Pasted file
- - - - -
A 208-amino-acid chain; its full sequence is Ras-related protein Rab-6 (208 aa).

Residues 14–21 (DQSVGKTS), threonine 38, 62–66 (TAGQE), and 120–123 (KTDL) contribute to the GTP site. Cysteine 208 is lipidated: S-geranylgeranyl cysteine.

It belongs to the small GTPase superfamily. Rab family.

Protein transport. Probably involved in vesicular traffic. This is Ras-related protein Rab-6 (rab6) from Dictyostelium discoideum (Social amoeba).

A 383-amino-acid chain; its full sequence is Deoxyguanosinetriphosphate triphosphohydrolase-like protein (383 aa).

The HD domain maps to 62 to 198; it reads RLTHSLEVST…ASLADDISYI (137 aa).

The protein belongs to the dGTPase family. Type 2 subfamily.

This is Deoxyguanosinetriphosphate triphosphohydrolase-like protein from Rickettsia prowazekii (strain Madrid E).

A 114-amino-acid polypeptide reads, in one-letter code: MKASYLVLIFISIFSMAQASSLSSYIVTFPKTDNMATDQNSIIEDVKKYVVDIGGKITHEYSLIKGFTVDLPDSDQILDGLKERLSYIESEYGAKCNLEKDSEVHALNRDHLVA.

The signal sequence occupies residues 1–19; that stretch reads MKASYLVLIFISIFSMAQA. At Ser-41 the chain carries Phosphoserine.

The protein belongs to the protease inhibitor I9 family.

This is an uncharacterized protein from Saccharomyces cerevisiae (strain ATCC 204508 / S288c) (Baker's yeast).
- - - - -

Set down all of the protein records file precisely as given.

A 208-amino-acid chain; its full sequence is Ras-related protein Rab-6 (208 aa).

Residues 14–21 (DQSVGKTS), threonine 38, 62–66 (TAGQE), and 120–123 (KTDL) contribute to the GTP site. Cysteine 208 is lipidated: S-geranylgeranyl cysteine.

It belongs to the small GTPase superfamily. Rab family.

Protein transport. Probably involved in vesicular traffic. This is Ras-related protein Rab-6 (rab6) from Dictyostelium discoideum (Social amoeba).

A 383-amino-acid chain; its full sequence is Deoxyguanosinetriphosphate triphosphohydrolase-like protein (383 aa).

The HD domain maps to 62 to 198; it reads RLTHSLEVST…ASLADDISYI (137 aa).

The protein belongs to the dGTPase family. Type 2 subfamily.

This is Deoxyguanosinetriphosphate triphosphohydrolase-like protein from Rickettsia prowazekii (strain Madrid E).

A 114-amino-acid polypeptide reads, in one-letter code: MKASYLVLIFISIFSMAQASSLSSYIVTFPKTDNMATDQNSIIEDVKKYVVDIGGKITHEYSLIKGFTVDLPDSDQILDGLKERLSYIESEYGAKCNLEKDSEVHALNRDHLVA.

The signal sequence occupies residues 1–19; that stretch reads MKASYLVLIFISIFSMAQA. At Ser-41 the chain carries Phosphoserine.

The protein belongs to the protease inhibitor I9 family.

This is an uncharacterized protein from Saccharomyces cerevisiae (strain ATCC 204508 / S288c) (Baker's yeast).